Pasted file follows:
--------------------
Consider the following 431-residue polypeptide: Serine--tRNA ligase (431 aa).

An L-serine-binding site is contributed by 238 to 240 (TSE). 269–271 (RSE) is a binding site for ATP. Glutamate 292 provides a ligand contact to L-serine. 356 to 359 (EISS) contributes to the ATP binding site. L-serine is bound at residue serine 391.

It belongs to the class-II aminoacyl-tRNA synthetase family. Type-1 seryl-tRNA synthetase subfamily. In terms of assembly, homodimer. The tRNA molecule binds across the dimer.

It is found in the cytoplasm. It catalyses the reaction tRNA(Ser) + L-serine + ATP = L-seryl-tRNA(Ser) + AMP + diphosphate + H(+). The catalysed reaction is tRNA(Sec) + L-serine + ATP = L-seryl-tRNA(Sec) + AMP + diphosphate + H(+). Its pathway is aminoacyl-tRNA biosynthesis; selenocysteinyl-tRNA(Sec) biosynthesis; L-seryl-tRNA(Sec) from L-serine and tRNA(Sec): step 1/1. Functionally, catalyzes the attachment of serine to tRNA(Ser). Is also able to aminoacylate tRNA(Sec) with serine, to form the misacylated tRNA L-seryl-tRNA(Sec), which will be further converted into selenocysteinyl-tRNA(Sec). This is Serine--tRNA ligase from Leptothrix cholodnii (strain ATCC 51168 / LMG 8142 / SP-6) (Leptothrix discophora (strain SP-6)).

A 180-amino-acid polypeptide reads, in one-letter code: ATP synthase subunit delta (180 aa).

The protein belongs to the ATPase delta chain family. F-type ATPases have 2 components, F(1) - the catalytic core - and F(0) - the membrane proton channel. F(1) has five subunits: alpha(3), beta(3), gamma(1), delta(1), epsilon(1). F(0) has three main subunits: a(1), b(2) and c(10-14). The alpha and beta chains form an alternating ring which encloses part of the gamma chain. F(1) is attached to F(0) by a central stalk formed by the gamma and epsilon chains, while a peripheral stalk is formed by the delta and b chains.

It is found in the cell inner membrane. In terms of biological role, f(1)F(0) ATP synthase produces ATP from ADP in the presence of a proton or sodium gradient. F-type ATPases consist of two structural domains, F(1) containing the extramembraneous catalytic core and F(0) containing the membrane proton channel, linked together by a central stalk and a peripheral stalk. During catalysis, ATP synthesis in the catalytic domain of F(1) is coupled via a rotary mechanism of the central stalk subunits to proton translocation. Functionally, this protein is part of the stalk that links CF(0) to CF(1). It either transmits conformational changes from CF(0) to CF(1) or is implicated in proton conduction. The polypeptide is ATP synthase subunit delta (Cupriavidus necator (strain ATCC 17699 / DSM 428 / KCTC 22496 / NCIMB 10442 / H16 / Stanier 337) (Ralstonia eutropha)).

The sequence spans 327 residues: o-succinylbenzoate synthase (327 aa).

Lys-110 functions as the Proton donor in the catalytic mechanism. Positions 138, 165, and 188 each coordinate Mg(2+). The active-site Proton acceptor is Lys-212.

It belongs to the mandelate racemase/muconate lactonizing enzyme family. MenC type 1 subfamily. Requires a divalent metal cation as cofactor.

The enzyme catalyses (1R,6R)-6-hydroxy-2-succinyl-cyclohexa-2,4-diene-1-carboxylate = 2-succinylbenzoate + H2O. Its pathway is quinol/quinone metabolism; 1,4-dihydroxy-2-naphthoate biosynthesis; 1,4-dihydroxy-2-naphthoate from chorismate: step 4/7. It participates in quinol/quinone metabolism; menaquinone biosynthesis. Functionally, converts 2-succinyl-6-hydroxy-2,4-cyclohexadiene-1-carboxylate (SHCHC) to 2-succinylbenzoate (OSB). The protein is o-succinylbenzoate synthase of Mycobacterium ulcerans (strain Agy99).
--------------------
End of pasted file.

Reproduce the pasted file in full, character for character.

Consider the following 431-residue polypeptide: Serine--tRNA ligase (431 aa).

An L-serine-binding site is contributed by 238 to 240 (TSE). 269–271 (RSE) is a binding site for ATP. Glutamate 292 provides a ligand contact to L-serine. 356 to 359 (EISS) contributes to the ATP binding site. L-serine is bound at residue serine 391.

It belongs to the class-II aminoacyl-tRNA synthetase family. Type-1 seryl-tRNA synthetase subfamily. In terms of assembly, homodimer. The tRNA molecule binds across the dimer.

It is found in the cytoplasm. It catalyses the reaction tRNA(Ser) + L-serine + ATP = L-seryl-tRNA(Ser) + AMP + diphosphate + H(+). The catalysed reaction is tRNA(Sec) + L-serine + ATP = L-seryl-tRNA(Sec) + AMP + diphosphate + H(+). Its pathway is aminoacyl-tRNA biosynthesis; selenocysteinyl-tRNA(Sec) biosynthesis; L-seryl-tRNA(Sec) from L-serine and tRNA(Sec): step 1/1. Functionally, catalyzes the attachment of serine to tRNA(Ser). Is also able to aminoacylate tRNA(Sec) with serine, to form the misacylated tRNA L-seryl-tRNA(Sec), which will be further converted into selenocysteinyl-tRNA(Sec). This is Serine--tRNA ligase from Leptothrix cholodnii (strain ATCC 51168 / LMG 8142 / SP-6) (Leptothrix discophora (strain SP-6)).

A 180-amino-acid polypeptide reads, in one-letter code: ATP synthase subunit delta (180 aa).

The protein belongs to the ATPase delta chain family. F-type ATPases have 2 components, F(1) - the catalytic core - and F(0) - the membrane proton channel. F(1) has five subunits: alpha(3), beta(3), gamma(1), delta(1), epsilon(1). F(0) has three main subunits: a(1), b(2) and c(10-14). The alpha and beta chains form an alternating ring which encloses part of the gamma chain. F(1) is attached to F(0) by a central stalk formed by the gamma and epsilon chains, while a peripheral stalk is formed by the delta and b chains.

It is found in the cell inner membrane. In terms of biological role, f(1)F(0) ATP synthase produces ATP from ADP in the presence of a proton or sodium gradient. F-type ATPases consist of two structural domains, F(1) containing the extramembraneous catalytic core and F(0) containing the membrane proton channel, linked together by a central stalk and a peripheral stalk. During catalysis, ATP synthesis in the catalytic domain of F(1) is coupled via a rotary mechanism of the central stalk subunits to proton translocation. Functionally, this protein is part of the stalk that links CF(0) to CF(1). It either transmits conformational changes from CF(0) to CF(1) or is implicated in proton conduction. The polypeptide is ATP synthase subunit delta (Cupriavidus necator (strain ATCC 17699 / DSM 428 / KCTC 22496 / NCIMB 10442 / H16 / Stanier 337) (Ralstonia eutropha)).

The sequence spans 327 residues: o-succinylbenzoate synthase (327 aa).

Lys-110 functions as the Proton donor in the catalytic mechanism. Positions 138, 165, and 188 each coordinate Mg(2+). The active-site Proton acceptor is Lys-212.

It belongs to the mandelate racemase/muconate lactonizing enzyme family. MenC type 1 subfamily. Requires a divalent metal cation as cofactor.

The enzyme catalyses (1R,6R)-6-hydroxy-2-succinyl-cyclohexa-2,4-diene-1-carboxylate = 2-succinylbenzoate + H2O. Its pathway is quinol/quinone metabolism; 1,4-dihydroxy-2-naphthoate biosynthesis; 1,4-dihydroxy-2-naphthoate from chorismate: step 4/7. It participates in quinol/quinone metabolism; menaquinone biosynthesis. Functionally, converts 2-succinyl-6-hydroxy-2,4-cyclohexadiene-1-carboxylate (SHCHC) to 2-succinylbenzoate (OSB). The protein is o-succinylbenzoate synthase of Mycobacterium ulcerans (strain Agy99).